Federal prosecutors agreed to recommend a reduction in D'Elia's sentence if he continues to provide substantial assistance to the Dauphin County district attorney's office, which has charged Mount Airy Resort Casino owner Louis DeNaples with perjury.
DeNaples allegedly lied to state gambling regulators about his friendship with D'Elia, whom authorities once called a "major player" in organized crime. DeNaples says he is innocent and accuses D'Elia of lying to authorities in a bid to shave time off his prison sentence.
In court Monday, the silver-haired, 6-foot-3 D'Elia stood before U.S. District Judge Thomas I. Vanaskie and apologized for his crimes.
"At this time, I would like to accept responsibility for my actions and apologize to your honor," said D'Elia, who had requested a sentence of seven years. "I hope that I will soon be able to resume my life with my family in a positive, honorable and productive way and care for them once more."
Though he spent more than 20 years under law enforcement surveillance, D'Elia was never charged with a crime until May 2006, when prosecutors accused him of laundering hundreds of thousands of dollars in drug proceeds through the creation of bogus companies, loans and consulting agreements.
Five months later, prosecutors charged him with trying to arrange the murder of a co-conspirator, Frank Pavlico III, after D'Elia found out that Pavlico was cooperating with the government.
Pavlico had worn a wire and recorded conversations with D'Elia. He pleaded guilty to money laundering and was sentenced in January to 10 months in federal prison.
D'Elia, of Hughestown, was originally charged with 18 counts, including solicitation of murder. Prosecutors dropped most of the charges when D'Elia pleaded guilty last March.
D'Elia, in leg chains and a brown suit, dabbed his eyes Monday as his wife and two daughters begged Vanaskie for leniency.
Daughter Carolyn Mocatelli - whose 1999 wedding DeNaples reportedly attended - testified that D'Elia's imprisonment has "shattered our family financially, physically and emotionally."
His other daughter, Miriam D'Elia, an attorney, sobbed while portraying D'Elia as a "loving, supportive and caring" husband, father and grandfather. She said D'Elia had not been "fairly perceived by the public and media."
His wife, Ellen D'Elia, who recently suffered a heart attack, called her husband a "good person" and said the family "is starting to deteriorate without him."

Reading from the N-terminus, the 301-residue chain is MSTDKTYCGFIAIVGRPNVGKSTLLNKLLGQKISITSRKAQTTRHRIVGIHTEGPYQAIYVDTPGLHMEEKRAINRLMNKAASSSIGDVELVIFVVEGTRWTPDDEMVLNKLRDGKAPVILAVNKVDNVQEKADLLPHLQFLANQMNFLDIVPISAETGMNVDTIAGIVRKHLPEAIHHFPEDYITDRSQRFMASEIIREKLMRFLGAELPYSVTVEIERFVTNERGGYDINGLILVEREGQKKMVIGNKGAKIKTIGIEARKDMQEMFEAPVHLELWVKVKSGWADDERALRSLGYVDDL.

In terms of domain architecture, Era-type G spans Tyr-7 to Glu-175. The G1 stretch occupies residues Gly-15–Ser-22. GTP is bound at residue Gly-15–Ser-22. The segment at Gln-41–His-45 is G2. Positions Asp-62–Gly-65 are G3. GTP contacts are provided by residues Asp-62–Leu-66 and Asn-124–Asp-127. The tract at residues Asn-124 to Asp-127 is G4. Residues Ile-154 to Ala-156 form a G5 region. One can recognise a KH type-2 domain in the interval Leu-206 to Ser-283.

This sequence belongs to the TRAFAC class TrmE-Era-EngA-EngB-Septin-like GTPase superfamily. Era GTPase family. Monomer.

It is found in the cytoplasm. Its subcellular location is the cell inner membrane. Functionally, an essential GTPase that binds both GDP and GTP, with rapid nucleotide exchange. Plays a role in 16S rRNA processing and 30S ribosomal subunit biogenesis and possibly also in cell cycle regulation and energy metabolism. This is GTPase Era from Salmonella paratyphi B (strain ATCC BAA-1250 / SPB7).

"I know he's sorry for all the things that have happened, and I promise you we will help him get back to a good and normal life if he's back home with us," she said.
Vanaskie was skeptical, noting that D'Elia continued to commit crimes even after he was initially charged with money laundering. Nevertheless, the sentence was at the bottom range of guidelines that recommended a prison term of between nine years and slightly more than 11 years. Vanaskie said he weighed the seriousness of the charges against the declining health of D'Elia and his wife, and the good deeds described by family and friends.
D'Elia has assisted Dauphin County authorities in their prosecution of DeNaples and DeNaples' priest, the Rev. Joseph Sica.
DeNaples, a wealthy Scranton-area businessman, was charged in January with perjury after a grand jury said he lied to investigators with the state Gaming Control Board about his relationships with D'Elia; another reputed mobster; and two men at the center of a political corruption scandal in Philadelphia in order to win a $50 million slot-machine license for his Poconos resort.
Sica faces a single perjury count for allegedly lying to the grand jury about his ties to the late Russell Bufalino, an organized crime boss who died in the 1990s. Sica, whose lawyer was in the courtroom Monday, denies the charge.
D'Elia has been linked to the mob by the FBI and the now-defunct Pennsylvania Crime Commission.
Former Philadelphia and South Jersey mob boss Ralph Natale, who has repeatedly testified for the government in mob trials, told a jury in 2001 that D'Elia led the Pittston-based Bufalino crime family.
In court papers, the government said D'Elia was reputed to be a mediator among mob families, had met frequently with Philadelphia mobsters and had frequent contacts with western Pennsylvania and New York families.
He is banned from New Jersey's casinos.
D'Elia had faced a maximum of 30 years in prison and a $750,000 fine. His attorney, James Swetz, said he would recommend that D'Elia not appeal his sentence.